SAN FRANCISCO – The U.S. Environmental Protection Agency (EPA) is accepting applications for approximately $29 million in grants, the largest annual allocation ever, to protect and restore San Francisco Bay watersheds and wetlands. The agency is announcing two separate funding opportunities with a due date for applications of September 20, 2022.
“Among our nation’s iconic bodies of water, the San Francisco Bay stands out not only for its unique beauty and striking vistas, but for the tremendous environmental and economic benefits it brings to California and the United States,” said EPA Pacific Southwest Regional Administrator Martha Guzman. “These federal grants provide critical funding to support climate resiliency and safeguard wetlands throughout the Bay Area, especially in communities that have been bearing greater pollution burdens.”
The San Francisco Bay Water Quality Improvement Fund (SFBWQIF), a competitive grant program EPA has administered since 2008, has already provided $71 million over the years in 59 grant awards. In one of the funding opportunities being announced today, the historic passage of the Bipartisan Infrastructure Law (BIL) makes $5 million available in grant funding and includes flexibilities to waive match requirements. This expands the SFBWQIF’s ability to accelerate implementation of projects and strengthen climate resilience in underserved communities. Projects selected will receive between $200,000 and a $1 million to advance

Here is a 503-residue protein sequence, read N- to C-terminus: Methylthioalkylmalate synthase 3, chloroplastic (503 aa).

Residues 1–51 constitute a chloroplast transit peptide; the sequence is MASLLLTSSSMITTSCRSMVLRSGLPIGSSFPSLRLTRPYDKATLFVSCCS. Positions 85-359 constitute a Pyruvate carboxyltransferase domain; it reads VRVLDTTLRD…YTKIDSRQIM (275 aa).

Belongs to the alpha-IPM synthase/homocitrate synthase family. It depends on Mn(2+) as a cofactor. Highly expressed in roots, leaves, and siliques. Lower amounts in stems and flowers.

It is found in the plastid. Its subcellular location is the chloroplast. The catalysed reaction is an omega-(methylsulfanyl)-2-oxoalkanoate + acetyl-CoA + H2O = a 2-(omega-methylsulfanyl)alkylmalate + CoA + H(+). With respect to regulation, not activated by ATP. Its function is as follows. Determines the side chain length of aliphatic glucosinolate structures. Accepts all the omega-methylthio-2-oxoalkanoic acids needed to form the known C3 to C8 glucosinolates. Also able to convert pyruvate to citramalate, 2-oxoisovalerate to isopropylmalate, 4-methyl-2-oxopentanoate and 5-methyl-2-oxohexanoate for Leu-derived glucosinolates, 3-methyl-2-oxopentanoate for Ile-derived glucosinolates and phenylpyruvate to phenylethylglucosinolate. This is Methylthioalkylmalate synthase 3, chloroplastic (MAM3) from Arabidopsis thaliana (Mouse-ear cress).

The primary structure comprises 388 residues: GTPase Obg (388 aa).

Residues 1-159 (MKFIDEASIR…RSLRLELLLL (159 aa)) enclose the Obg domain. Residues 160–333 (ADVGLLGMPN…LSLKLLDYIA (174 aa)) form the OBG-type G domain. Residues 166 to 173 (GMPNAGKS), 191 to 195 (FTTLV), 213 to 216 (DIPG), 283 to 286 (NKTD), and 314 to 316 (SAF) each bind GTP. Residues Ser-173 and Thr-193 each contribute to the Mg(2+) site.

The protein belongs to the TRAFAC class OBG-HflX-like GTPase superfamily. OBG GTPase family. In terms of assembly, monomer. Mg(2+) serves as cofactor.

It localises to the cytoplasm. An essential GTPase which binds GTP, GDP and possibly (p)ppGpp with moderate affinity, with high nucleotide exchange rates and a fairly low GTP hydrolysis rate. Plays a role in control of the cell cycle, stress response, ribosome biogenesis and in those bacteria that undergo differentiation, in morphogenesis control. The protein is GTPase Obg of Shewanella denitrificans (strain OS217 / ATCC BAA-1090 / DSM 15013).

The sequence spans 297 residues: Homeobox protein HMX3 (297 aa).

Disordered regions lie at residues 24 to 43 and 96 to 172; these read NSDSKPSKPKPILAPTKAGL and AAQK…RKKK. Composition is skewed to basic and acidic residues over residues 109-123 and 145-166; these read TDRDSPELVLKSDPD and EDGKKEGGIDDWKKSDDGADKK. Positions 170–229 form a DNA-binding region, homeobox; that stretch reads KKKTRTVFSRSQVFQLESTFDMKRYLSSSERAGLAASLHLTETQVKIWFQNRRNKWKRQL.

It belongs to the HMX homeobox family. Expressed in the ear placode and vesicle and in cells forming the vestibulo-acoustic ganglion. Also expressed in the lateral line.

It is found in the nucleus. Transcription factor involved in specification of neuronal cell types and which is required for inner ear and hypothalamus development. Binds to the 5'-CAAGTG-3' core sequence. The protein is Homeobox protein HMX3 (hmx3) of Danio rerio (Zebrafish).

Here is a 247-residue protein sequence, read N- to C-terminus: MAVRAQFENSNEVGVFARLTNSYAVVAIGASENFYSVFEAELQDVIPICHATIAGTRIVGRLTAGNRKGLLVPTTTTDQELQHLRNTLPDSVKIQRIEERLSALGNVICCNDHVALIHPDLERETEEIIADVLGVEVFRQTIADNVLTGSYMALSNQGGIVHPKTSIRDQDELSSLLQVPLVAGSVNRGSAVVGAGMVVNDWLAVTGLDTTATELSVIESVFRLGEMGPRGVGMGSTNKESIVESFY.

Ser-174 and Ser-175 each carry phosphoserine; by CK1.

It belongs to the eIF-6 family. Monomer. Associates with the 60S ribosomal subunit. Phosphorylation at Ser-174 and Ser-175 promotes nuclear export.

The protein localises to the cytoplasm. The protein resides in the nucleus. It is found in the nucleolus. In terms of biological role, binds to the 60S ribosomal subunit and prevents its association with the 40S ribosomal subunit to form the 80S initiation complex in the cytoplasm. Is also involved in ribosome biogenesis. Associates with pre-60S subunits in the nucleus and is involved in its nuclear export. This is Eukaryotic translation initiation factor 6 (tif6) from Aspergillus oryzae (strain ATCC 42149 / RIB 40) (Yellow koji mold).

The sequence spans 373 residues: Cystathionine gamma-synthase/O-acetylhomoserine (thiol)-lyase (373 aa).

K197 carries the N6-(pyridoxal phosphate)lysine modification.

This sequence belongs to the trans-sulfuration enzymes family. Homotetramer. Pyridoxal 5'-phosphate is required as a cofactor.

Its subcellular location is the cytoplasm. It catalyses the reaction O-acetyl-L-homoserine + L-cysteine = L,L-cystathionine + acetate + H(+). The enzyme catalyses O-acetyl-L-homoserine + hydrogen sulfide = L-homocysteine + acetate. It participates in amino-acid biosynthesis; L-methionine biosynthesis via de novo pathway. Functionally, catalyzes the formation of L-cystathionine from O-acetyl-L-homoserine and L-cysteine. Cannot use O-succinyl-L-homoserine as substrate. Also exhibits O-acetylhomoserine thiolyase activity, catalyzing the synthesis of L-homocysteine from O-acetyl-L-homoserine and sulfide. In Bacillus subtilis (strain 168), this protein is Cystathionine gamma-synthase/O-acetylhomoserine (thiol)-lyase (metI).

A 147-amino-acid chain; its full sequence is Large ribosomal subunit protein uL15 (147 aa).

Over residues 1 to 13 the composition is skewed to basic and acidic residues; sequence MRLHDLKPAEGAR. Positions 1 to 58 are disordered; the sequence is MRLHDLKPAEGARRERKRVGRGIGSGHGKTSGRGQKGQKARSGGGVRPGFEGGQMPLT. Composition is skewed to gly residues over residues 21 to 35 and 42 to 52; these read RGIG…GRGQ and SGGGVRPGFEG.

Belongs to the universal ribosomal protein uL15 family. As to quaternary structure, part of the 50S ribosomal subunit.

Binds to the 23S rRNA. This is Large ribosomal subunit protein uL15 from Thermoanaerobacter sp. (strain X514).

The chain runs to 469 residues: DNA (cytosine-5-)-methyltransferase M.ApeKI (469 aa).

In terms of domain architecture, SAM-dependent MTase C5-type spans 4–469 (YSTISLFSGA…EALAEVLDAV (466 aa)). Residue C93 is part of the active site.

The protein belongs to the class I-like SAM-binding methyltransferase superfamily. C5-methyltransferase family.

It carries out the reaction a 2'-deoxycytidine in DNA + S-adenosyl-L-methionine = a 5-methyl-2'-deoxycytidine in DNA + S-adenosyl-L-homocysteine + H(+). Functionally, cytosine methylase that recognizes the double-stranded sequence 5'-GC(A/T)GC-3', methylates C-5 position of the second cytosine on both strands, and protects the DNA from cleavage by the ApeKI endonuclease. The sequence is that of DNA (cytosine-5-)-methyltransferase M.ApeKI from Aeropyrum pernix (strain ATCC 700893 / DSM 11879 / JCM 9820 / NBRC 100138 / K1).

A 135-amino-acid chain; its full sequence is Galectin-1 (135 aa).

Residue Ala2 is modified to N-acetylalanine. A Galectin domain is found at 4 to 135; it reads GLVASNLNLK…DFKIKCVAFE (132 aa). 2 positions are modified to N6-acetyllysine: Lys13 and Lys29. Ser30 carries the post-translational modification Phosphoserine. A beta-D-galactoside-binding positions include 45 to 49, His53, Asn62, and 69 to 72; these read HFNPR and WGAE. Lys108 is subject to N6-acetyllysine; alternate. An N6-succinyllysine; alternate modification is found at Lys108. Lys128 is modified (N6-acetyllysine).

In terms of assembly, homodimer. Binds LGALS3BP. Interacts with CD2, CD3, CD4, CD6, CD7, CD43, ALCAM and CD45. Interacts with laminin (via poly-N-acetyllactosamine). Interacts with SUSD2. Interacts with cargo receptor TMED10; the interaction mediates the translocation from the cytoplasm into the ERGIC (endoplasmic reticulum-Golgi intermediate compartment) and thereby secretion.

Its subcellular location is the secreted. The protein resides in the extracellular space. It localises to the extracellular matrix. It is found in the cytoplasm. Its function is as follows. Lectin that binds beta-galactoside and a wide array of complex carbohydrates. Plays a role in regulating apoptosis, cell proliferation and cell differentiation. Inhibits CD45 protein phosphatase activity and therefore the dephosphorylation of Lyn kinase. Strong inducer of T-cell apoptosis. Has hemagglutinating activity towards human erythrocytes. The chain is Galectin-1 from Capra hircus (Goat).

Beyond the BIL-funded opportunity, EPA also is accepting applications for approximately $24 million in grant funding to protect and restore San Francisco Bay watersheds and wetlands. Selected projects will receive between $1 million and $3 million to focus on water quality results, such as restoration of impaired waters and enhancement of wetland habitat.
EPA is currently accepting applications for both grants through September 20, 2022.
The SFBWQIF has summarized results of completed projects including efforts related to wetland and watershed restoration, as well as the expanded use of green infrastructure to reduce polluted runoff. These projects improve water quality and community livability by protecting shorelines, minimizing flood impacts, enhancing habitat for threatened and endangered species, and reducing nutrients, mercury and PCBs from reaching the Bay.
For more information on the request for applications, frequently asked questions, and upcoming webinars to support applicants during the application process, visit our San Francisco Bay Water Quality Improvement Fund website.